NEW YORK (CNNMoney.com) -- Stocks fell sharply late Monday, ending a lackluster session more than 1% lower, as the tone on Wall Street turned bearish ahead of big economic reports due later this week.
The Dow Jones industrial average (INDU) slumped 141 points, or about 1.4%, to close The S&P 500 (SPX) slid 15 points, or 1.5%, and the Nasdaq (COMP) composite shed 33 points, or 1.5%.
Stocks opened lower as investors responded to a mixed report on American consumers, a pair of billion-dollar corporate deals and a move by the Bank of Japan to shore up its economy. But the selling gained momentum late in the session as the few traders who aren't on vacation this week turned cautious.
"There's nothing to take us higher so we're continuing to go lower," said Dan Greenhaus, chief economic strategist at Miller, Tabak and Co. With volume expected to be light this week, Greenhaus said he wouldn't be surprised to see some big swings.
"It's tough to read anything into the action on days like this when volume is so low," he said. "What we're hoping for now is for some stability in the data to put a floor under stocks."
The economy will continue to be a big driver this week, with reports on consumer spending, home sales and manufacturing activity on tap. But mostly, investors are gearing up for the government's monthly jobs report, due before the opening bell Friday.
Looking ahead, investors will take in a reading on consumer confidence before the market opens on Tuesday. Reports on home prices and regional manufacturing activity are also due in the morning. In the afternoon, the Federal Reserve will release minutes from its most recent policy meeting.
Meanwhile, Friday's sell-off was broad based, with all but one Dow stock falling. Among the biggest losers on the blue chip measure were 3M (MMM, Fortune 500), Caterpillar (CAT, Fortune 500) and American Express (AXP, Fortune 500).
Market breadth was negative. Declining shares outnumbered advancing shares by five to two on the New York Stock Exchange. Trading volume was anemic, with 818 million shares changing hands.
Stocks rallied at the end of last week, to gain nearly 2% on Friday. But all three major indexes ended the week lower and are on track to post monthly declines.
Economy: A government report showed that personal income rose 0.2% in July, in line with expectations.
The report said consumer spending outpaced income growth, rising 0.4% in July. Economists surveyed by Briefing.com were expecting spending to rise 0.3% during the month, after a 0.1% rise the month before.
But personal savings, as a portion of disposable income, came in lower than the previous month.
Merger Monday French drugmaker Sanofi-Aventis (SNY) agreed to buy biotech firm Genzyme (GENZ, Fortune 500) in an $18.5 billion cash deal. Genzyme has reportedly been snubbing Sanofi's advances for the past month, prompting the French firm to send a so-called 'bear hug' letter that is one stop short of a hostile takeover.
Shares of Sanofi fell about 1% and Genzyme's stock rallied 3.4%.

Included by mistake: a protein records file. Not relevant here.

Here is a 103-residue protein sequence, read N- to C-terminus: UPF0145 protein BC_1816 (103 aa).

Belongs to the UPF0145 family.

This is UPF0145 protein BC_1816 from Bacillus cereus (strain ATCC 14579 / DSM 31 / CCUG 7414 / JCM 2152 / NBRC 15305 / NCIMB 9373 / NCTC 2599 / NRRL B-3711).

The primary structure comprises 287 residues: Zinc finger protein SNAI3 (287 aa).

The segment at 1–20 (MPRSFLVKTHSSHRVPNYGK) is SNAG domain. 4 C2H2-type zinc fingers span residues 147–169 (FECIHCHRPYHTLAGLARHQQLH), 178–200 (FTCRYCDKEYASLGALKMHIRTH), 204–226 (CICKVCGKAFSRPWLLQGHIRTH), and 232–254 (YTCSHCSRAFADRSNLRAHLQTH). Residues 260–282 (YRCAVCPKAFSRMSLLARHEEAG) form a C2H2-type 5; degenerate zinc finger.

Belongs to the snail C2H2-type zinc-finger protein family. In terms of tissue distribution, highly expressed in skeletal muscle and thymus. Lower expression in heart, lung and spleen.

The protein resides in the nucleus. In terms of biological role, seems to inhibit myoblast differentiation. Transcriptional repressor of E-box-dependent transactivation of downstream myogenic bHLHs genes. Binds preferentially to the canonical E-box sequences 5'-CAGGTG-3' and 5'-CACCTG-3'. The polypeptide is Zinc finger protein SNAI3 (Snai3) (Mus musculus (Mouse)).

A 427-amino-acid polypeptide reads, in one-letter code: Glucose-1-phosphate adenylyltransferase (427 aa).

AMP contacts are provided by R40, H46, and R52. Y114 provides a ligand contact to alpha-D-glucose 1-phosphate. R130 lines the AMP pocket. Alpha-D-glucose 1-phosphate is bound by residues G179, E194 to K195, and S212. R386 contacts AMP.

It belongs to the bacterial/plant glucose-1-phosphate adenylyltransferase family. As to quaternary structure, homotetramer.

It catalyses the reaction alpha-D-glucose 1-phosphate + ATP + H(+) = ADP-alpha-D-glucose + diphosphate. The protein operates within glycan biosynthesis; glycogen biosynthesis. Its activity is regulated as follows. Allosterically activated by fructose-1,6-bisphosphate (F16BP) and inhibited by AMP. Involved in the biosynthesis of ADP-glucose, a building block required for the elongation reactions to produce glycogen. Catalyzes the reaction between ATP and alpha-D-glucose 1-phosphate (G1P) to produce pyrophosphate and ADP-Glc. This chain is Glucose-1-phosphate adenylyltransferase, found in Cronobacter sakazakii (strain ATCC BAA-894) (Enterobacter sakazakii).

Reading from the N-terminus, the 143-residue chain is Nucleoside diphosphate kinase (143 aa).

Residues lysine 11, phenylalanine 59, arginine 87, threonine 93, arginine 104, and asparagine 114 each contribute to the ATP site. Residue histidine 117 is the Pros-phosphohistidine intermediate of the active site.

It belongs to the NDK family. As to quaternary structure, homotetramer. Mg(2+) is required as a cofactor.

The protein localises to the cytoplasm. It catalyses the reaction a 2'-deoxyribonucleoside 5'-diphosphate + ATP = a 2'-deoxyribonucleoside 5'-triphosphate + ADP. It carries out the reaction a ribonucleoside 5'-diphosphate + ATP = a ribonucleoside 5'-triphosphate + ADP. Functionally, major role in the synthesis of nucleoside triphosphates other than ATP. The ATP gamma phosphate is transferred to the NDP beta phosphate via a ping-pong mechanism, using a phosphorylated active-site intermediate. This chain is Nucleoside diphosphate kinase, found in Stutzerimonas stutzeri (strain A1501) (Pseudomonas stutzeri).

0:00 /:53Intel's dealmaking spreeGiant chipmaker Intel (INTC, Fortune 500)'s stock fell 1.6% after the company inked a deal to acquire the wireless unit of German chipmaker Infineon Technologies in an all-cash deal valued at $1.4 billion. Intel recently purchased security technology firm McAfee Inc. (MFE) for $7.7 billion in cash on Aug. 19. On Friday, Intel warned its third-quarter sales would fall short of its previous forecast.
3M (MMM, Fortune 500) said it will acquire biometric security company Cogent Systems (COGT) for $10.50 per share in a deal valued at $943 million. Shares of 3M slipped 1.6%.
The bidding war for 3PAR (PAR) continues. HP (HPQ, Fortune 500) has currently topped Dell (DELL, Fortune 500), with their bid of $2 billion, or $30 per share, that was made on Friday.
"We've seen a lot of cash build up on balance sheets [but] revenue growth prospects are still limited" said Bruce McCain, chief market strategist at Key Private Bank, adding that companies will probably continue to focus on cost cutting to boost profits.
Japan: The Bank of Japan announced steps at an emergency meeting Monday to curb the yen's strength and lift the country's struggling economy.
The central bank announced a new ¥10 trillion, or $117.15 billion, six-month loan program for financial institutions, in addition to the ¥20 trillion it has been offering in three-month loans. The bank also held its key-interest rate at 0.1%.
But some analysts said the move was not aggressive enough to boost Japan's ailing economy.
"It's another reminder that growth is slow," said McCain, in reference to the BOJ plan. "That anxiety doesn't help when people are already concerned about the slow growth cycle and double-dip fears haven't been vanquished."
World markets: European shares ended the day mixed. The CAC 40 in France and the DAX in Germany both fell about 0.6%. Britain's FTSE 100 climbed 0.9%.
Asian markets ended higher, following the Bank of Japan's announcement to ease monetary pressure. Japan's benchmark Nikkei index jumped up 1.8%, and the Shanghai Composite rose 1.6%. The Hang Seng in Hong Kong added 0.7%.
Currencies and commodities: The dollar rose against the euro and the British pound, but fell versus the Japanese yen.
Oil futures for October delivery slipped 63 cents to $74.54 a barrel. Gold for December delivery gained $1.30 to $1,239.20 an ounce.
Bonds: The yield on the 10-year Treasury note fell to 2.54% from 2.64% late Friday.
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